A slightly modified vineyard

This is the original picture:

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It’s the vineyard of Sir Robert Stanford Estate in our village but adding a few elements such as in the top the neighbouring Weltevreden Estate, two gates (at the right) and local people (left and right bottom) gives the original image more ‘vuma’.

Well … that’s what I think….

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‘Watching Angels’ and ‘Guardian Angels’

Both imaginaries are inspired by this recent blog posting.  The first, ‘Watching Angels’ is the pre-amble of the second ‘Guardian Angels’ and does not need any comment. On first sight I’m very fond of ‘Guardian Angels’, partly because of the symbols here and there in this imaginary, i.e. the dove as symbol for ‘peace’ and ‘Holy Spirit’ and the stork for new life to mention a few. On my way to the photo session with the angels I passed a fully neglected cemetery. Fully, not entirely for only one ‘poor man’s grave’ is regularly foreseen with fresh flowers… Respect for burial places is something I’m born with and to honour the past what else could I do than passing the message to the angels?

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'Watching Angels' and 'Guardian Angels'

Both imaginaries are inspired by this recent blog posting.  The first, ‘Watching Angels’ is the pre-amble of the second ‘Guardian Angels’ and does not need any comment. On first sight I’m very fond of ‘Guardian Angels’, partly because of the symbols here and there in this imaginary, i.e. the dove as symbol for ‘peace’ and ‘Holy Spirit’ and the stork for new life to mention a few. On my way to the photo session with the angels I passed a fully neglected cemetery. Fully, not entirely for only one ‘poor man’s grave’ is regularly foreseen with fresh flowers… Respect for burial places is something I’m born with and to honour the past what else could I do than passing the message to the angels?

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Cape Dutch Gable

Just after I shot the ducks yesterday afternoon (see previous posting) I focussed on a new house in our street that has a traditional Cape Dutch gable. Used the Sigma 70-300mm and adjusted the Sony A77 camera to twilight to bring some evening sphere in it. No photoshopping needed; just as is. Stanford is our home and if you look to our pictures than you also know why it was awarded with the prestigious “Best Village Destination of South Africa”.

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Shot some ducks, just now

Just now, this late afternoon, I made a long walk with our dog and my camera along our road and back along the other side of the ‘Vlei’ (natural water reservoir of our village) and that is where I shot these ducks with the sun opposite me behind the trees.

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Beautiful View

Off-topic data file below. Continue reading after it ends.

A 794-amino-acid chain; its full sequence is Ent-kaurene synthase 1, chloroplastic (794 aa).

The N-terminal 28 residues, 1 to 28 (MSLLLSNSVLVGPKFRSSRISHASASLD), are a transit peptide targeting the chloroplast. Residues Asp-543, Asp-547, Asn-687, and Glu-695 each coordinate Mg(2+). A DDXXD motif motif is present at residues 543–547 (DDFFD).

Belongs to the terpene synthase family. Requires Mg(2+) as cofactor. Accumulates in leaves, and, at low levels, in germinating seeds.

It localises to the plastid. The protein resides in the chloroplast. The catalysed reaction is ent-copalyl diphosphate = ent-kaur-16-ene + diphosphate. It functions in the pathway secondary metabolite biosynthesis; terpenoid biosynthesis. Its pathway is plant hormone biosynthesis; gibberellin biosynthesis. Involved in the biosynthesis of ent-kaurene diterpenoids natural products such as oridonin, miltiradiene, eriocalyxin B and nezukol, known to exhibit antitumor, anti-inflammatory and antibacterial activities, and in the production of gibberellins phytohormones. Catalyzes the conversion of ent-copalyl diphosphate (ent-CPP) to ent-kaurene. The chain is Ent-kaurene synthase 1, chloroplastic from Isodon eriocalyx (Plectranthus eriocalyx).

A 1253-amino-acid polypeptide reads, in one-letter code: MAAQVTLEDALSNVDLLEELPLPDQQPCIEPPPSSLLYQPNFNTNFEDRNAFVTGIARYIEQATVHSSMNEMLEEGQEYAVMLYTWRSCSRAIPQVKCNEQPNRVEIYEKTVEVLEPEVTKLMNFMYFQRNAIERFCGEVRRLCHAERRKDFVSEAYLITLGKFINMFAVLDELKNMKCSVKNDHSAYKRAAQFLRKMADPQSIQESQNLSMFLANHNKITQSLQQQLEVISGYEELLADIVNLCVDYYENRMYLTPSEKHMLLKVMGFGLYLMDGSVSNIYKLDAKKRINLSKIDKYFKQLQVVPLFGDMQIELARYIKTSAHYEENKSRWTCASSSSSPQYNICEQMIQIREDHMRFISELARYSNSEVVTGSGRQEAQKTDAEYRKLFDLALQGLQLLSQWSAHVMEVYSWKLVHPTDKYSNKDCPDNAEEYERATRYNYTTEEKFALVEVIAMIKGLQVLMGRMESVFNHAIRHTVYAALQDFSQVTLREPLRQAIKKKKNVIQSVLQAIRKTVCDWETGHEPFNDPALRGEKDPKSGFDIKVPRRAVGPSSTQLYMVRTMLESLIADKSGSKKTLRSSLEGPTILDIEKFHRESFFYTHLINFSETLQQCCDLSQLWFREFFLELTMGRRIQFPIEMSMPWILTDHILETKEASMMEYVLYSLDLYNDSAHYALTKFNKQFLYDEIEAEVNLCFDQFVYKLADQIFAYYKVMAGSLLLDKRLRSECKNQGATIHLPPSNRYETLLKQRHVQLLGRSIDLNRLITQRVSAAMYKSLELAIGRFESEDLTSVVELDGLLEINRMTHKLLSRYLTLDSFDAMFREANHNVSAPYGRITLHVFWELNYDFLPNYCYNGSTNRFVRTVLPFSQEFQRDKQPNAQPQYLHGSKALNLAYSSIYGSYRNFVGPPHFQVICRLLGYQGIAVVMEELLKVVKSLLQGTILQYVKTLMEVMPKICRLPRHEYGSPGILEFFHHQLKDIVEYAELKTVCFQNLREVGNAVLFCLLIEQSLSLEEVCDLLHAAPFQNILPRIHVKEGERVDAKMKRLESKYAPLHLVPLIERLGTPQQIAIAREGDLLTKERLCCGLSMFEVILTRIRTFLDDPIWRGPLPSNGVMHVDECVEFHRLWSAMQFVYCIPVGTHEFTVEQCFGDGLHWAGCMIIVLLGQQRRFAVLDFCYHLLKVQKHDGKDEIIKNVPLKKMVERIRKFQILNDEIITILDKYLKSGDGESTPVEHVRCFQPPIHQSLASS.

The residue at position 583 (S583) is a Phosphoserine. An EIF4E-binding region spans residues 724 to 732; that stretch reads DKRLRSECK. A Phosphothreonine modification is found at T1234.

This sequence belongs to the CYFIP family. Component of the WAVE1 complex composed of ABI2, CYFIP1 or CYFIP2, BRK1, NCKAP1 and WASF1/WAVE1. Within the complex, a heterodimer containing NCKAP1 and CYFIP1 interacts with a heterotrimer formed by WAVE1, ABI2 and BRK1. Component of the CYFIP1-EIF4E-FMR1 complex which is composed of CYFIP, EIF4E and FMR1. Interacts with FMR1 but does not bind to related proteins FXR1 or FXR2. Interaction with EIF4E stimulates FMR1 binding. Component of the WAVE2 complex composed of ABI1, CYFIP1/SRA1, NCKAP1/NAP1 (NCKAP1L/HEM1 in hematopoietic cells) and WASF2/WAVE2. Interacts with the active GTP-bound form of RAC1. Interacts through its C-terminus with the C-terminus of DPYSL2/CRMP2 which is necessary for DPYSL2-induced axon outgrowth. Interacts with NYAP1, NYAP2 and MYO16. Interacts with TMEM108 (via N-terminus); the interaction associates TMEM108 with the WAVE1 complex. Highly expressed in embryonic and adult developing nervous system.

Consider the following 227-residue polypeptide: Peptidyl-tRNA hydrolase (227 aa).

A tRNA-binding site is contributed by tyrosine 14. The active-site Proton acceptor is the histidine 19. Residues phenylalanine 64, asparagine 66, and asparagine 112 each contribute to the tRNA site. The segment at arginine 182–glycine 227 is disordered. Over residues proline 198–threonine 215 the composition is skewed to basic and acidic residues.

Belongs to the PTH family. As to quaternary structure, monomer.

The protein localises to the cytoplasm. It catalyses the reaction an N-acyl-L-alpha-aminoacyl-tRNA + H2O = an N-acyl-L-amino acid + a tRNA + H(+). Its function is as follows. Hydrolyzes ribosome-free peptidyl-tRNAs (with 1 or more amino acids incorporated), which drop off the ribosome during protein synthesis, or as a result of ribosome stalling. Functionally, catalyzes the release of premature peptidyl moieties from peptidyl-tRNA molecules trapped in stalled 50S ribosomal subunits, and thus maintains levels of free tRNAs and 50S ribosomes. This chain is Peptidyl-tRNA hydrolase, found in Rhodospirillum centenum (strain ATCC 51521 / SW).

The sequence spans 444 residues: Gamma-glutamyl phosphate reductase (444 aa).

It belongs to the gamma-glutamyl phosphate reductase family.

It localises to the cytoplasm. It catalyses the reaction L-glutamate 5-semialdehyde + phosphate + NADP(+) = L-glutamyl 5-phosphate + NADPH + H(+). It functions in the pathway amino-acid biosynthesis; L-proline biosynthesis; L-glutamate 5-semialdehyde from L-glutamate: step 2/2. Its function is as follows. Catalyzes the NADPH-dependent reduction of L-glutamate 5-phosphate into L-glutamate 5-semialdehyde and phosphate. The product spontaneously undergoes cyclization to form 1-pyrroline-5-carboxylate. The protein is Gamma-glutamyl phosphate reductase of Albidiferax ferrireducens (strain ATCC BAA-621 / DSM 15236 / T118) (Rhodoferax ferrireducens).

Guesthouse ‘Fraai Uitzicht’ (‘Beautiful View”) in the Klaas Voogds hamlet in the Western Cape, South Africa does not only offer the guests stunning views from the restaurant terrace or amazing surprises to look at in the own garden but also a look at the guesthouse itself is worthwhile to stay there for a couple of days. And than I’m not going to describe the mouthwatering dishes that are prepared in the kitchen. This superb guesthouse qualifies with ease for five stars but the owners stick to their 4 stars for marketing reasons. Well …. let’s have a look.

 

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Angels

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Not mentioned in any known travel itinerary is the shop window in Stanford, South Africa. It’s in the main Victoria Street at the Stanford Hotel. It’s there where The Angel of Stanford resides. Every now and than ‘shebeen owner’ Penny van den Berg redecorates the windows with her ‘girls’. And that is quite a process of meticulous fitting the right dresses, the right wigs and the right gadgets for the right occasion. This week Penny is in heavenly spheres and all her thoughts are with angels. Her installations are a true art. She does not only use the windows but also the space behind thus also using the old shopping counter and the cupboard behind. From her childhood onwards Penny has been collecting dolls in all sizes; from a tiny Swedish ‘Pippie Langkous’ to life-size fashion dolls. And there is something more to it as well; every time when a known villager passes away Penny adds a candle behind the window and this candle, accompanied by a picture of the deceased, will burn until after the funeral. For all on a road trip in South Africa and co-incidentally in the area it’s worthwhile to take a turn into Stanford. After about 1 kilometer the window is on the right.